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Researchers at Northwestern University have found that the longer someone sleeps in, the more likely they are to wake up and head for the drive-thru window.
If you take weekend mornings as an opportunity to sleep in, you may be dismayed to learn about a new study. Researchers at Northwestern University have found that the longer someone sleeps in, the more likely they are to eat fast food.
Published in the journal aptly called Sleep, the study draws a correlation between the hour we rise with how healthful our dietary choices are. Scientists monitored a group of 96 participants between the ages of 18 and 50, each of whom slept at least six-and-a-half hours every night. Over the course of the week, the subjects kept detailed food diaries and had their body fat and level of physical activity monitored.
Not only did the researchers discover that participants who slept until later in the morning were more likely to turn to fast food for meals, but those subjects also had more sedentary lifestyles and tended to consume less vegetables.
"Our results help us further understand how sleep timing in addition to duration may affect obesity risk," says Kelly Glazer Baron, lead investigator and professor of neurology at Northwestern. In the past, Baron has also lead studies that have found that eating after 8 p.m. and staying up late lead to lower fruit and vegetable consumption and an average of 248 more calories consumed per day.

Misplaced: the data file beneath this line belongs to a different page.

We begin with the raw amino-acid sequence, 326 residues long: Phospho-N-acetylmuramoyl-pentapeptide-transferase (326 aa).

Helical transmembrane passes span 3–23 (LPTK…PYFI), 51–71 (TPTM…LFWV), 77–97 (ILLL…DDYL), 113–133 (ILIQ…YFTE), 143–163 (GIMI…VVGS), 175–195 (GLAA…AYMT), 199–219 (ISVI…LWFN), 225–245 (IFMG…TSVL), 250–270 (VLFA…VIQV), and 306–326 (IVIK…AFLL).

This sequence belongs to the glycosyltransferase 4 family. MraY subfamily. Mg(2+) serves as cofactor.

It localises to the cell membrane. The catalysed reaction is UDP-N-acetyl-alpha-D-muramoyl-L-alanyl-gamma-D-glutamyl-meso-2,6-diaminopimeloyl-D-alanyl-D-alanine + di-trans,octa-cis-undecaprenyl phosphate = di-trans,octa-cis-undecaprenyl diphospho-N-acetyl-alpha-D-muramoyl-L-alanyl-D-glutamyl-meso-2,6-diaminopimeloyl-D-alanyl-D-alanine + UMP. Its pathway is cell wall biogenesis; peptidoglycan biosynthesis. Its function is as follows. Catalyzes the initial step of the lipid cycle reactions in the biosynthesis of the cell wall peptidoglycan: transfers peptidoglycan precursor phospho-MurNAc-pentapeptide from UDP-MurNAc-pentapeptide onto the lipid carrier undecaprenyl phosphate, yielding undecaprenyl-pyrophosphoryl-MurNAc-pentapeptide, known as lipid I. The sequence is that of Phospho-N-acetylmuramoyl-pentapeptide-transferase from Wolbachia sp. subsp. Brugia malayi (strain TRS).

"The extra daily calories can mean a significant amount of weight gain—two pounds per month—if they are not balanced by more exercise," Baron says. Of her most recent study, the researcher concludes that "it is possible that poor dietary behaviors may predispose individuals with late sleep to increased risk of weight gain."
As always, correlation is not causation. It's not hard to imagine that weekend early risers might be a bit more predisposed toward healthy food in general. There's plenty of evidence that getting lots of sleep is good for your health. And if your choice is between sleeping late and spending a Saturday sleep-deprived, you should know about the conclusion of a different recent study: Sleep loss gives you the munchies. Apparently, you can't win.